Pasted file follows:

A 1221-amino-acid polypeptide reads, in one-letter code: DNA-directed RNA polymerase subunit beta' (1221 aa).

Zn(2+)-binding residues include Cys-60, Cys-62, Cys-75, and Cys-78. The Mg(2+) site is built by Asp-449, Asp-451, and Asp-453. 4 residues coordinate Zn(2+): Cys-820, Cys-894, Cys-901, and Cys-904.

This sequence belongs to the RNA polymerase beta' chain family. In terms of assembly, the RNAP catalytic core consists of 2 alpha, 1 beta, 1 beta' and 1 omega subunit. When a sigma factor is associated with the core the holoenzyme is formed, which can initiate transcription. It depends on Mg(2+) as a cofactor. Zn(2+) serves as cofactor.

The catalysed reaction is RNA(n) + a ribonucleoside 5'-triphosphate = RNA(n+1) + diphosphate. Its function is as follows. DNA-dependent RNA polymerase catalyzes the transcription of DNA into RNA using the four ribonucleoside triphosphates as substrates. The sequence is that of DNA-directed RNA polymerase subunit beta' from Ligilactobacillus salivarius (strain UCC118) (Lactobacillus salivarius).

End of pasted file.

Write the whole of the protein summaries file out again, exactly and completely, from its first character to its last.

A 1221-amino-acid polypeptide reads, in one-letter code: DNA-directed RNA polymerase subunit beta' (1221 aa).

Zn(2+)-binding residues include Cys-60, Cys-62, Cys-75, and Cys-78. The Mg(2+) site is built by Asp-449, Asp-451, and Asp-453. 4 residues coordinate Zn(2+): Cys-820, Cys-894, Cys-901, and Cys-904.

This sequence belongs to the RNA polymerase beta' chain family. In terms of assembly, the RNAP catalytic core consists of 2 alpha, 1 beta, 1 beta' and 1 omega subunit. When a sigma factor is associated with the core the holoenzyme is formed, which can initiate transcription. It depends on Mg(2+) as a cofactor. Zn(2+) serves as cofactor.

The catalysed reaction is RNA(n) + a ribonucleoside 5'-triphosphate = RNA(n+1) + diphosphate. Its function is as follows. DNA-dependent RNA polymerase catalyzes the transcription of DNA into RNA using the four ribonucleoside triphosphates as substrates. The sequence is that of DNA-directed RNA polymerase subunit beta' from Ligilactobacillus salivarius (strain UCC118) (Lactobacillus salivarius).